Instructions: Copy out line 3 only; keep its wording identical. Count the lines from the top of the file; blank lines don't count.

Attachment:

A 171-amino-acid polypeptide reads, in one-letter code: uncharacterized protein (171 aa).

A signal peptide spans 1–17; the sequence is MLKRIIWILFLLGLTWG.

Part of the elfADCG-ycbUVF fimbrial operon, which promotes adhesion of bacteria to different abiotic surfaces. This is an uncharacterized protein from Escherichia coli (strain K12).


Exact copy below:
Part of the elfADCG-ycbUVF fimbrial operon, which promotes adhesion of bacteria to different abiotic surfaces. This is an uncharacterized protein from Escherichia coli (strain K12).